The Talk of Connecticut
 
Show Rundown for Friday, December 11, 2015
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BILL DUNLAP (Quinnipiac University Law School professor, who teaches courses on constitutional law, criminal law, national security law, counter terrorism law, international criminal law and international humanitarian law of armed conflict) Connecticut Gov. Dannel Malloy said he plans to sign an executive order that would ban those on the U.S. government's "no-fly" list from buying firearms in Connecticut. The announcement comes just days after President Obama made a similar proposal on national television and immediately raised legal concerns from Second Amendment advocates and constitutional experts.

Arts Across Connecticut with DOUG EVANS Doug called in to tell us about all the shows happening locally at the Bushnell, the Palace theater and the NY stage.

BRIAN CATTELL (Financial communication adviser and partner at Cattell, Locke, Pendleton & Partners)
OVER ONE IN FIVE AMERICANS EXPECT TO DIE IN DEBT As holiday shopping swings into high gear, more Americans than ever say they doubt they will ever shed their debts, according to the latest annual debt survey by CreditCards.com. According to the poll, 21 percent of those with debt predict they will never be rid of it. That's up from 18 percent in 2014 and 9 percent in 2013 who said their debt heading into the holiday season seemed insurmountable. And yet, at the same time the poll found more people consigning themselves to endless debt, it also found a surge in people living debt-free. This year, 22 percent of those surveyed said they have no debt, compared with 14 percent a year earlier. The polling data seem to show personal debt heading two different directions. While that might seem like a contradiction, economists say the figures reveal two distinct trends in personal finance. Since the recession in 2008-09, for instance, many people have reduced their debts and adopted healthier financial habits after years of becoming overextended on credit. In the second quarter of 2015, for instance, the percentage of U.S. consumers who pay off their credit card balances every month reached a post-recession high of nearly 30 percent, according to the American Bankers Association. Yet at the same time, others struggle with job losses and high health care bills that can make their financial futures seem bleak -- especially if they are already carrying a lot of debt. For example, student loan delinquencies are on the rise, according to the Federal Reserve.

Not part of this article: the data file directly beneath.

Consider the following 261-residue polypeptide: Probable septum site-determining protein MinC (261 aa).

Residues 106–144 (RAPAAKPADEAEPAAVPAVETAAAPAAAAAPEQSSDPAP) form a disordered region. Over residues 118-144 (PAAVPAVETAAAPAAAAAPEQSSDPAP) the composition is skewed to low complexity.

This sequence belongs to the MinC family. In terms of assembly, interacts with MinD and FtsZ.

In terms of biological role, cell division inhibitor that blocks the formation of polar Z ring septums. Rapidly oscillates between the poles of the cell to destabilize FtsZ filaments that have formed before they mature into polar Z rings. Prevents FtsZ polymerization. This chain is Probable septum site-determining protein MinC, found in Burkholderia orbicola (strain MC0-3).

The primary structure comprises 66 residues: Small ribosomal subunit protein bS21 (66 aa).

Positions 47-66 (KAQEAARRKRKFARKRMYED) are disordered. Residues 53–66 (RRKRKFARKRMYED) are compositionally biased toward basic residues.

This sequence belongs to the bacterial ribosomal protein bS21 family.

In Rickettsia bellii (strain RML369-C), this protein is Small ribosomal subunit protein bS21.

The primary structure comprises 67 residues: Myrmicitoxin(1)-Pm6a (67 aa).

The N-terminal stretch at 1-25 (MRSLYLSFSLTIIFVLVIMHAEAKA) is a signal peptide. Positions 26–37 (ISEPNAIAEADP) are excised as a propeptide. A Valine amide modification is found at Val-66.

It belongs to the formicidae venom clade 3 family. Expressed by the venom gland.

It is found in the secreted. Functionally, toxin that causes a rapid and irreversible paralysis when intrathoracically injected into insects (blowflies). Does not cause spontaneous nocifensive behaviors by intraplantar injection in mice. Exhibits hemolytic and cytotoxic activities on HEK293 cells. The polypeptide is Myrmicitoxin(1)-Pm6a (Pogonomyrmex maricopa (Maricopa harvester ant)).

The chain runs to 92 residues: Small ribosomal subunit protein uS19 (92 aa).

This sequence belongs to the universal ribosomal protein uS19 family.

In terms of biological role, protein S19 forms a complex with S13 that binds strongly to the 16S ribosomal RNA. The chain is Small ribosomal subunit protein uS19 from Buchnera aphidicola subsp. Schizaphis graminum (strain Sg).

University of Hartford Basketball coaches JOHN GALLAGHER and JENNIFER RIZZOTTI LIVE IN THE TALK OF CONNECTICUT STUDIO Coach Gallagher and coach Rizzotti came in the studio to talk about the men's and women's basketball teams, how they are giving back to the community and upcoming games this weekend.

DAREN MARTIN (Workplace culture expert. He's also an author, speaker and consultant on workplace issues)
WATCH THE EGGNOG: HOW TO AVOID GETTING FIRED AFTER YOUR COMPANY HOLIDAY PARTY It's that time of year when employees begin celebrating after hours with their co-workers, managers and other work colleagues at the company holiday party. While employees are eager with anticipation for a chance to let loose at the upcoming holiday party, it's your HR and manager's biggest nightmare. As employees plot spiking the eggnog and search for the perfect Secret Santa gift, managers are anxiety-ridden with the potential workplace issues, drama and fall out that a holiday party combined with alcohol for work brings. Managers, especially your human resources department, walk on eggshells anticipating the next employee investigation, sexual harassment claim, or termination that comes with the annual office soiree. Holiday parties are fun and a chance to celebrate with co-workers and friends, and anticipate the year ahead, especially with the bull economy we are experiencing. Regardless of how secure your position is, it's important to consider any work, even if it is after hours, as an opportunity to further demonstrate your professionalism and value to the company. Holiday parties are designed to boost employee morale, but many managers and employees forget that it's a business affair and not an excuse to reenact a scene from The Hangover movies. "It doesn't matter where they hold the office party, it's still an office function," warns workplace culture expert Daren Martin. "If you act inappropriately and get fired, you'll spend the rest of December sending out resumes instead of holiday cards." How should you avoid party pitfalls?

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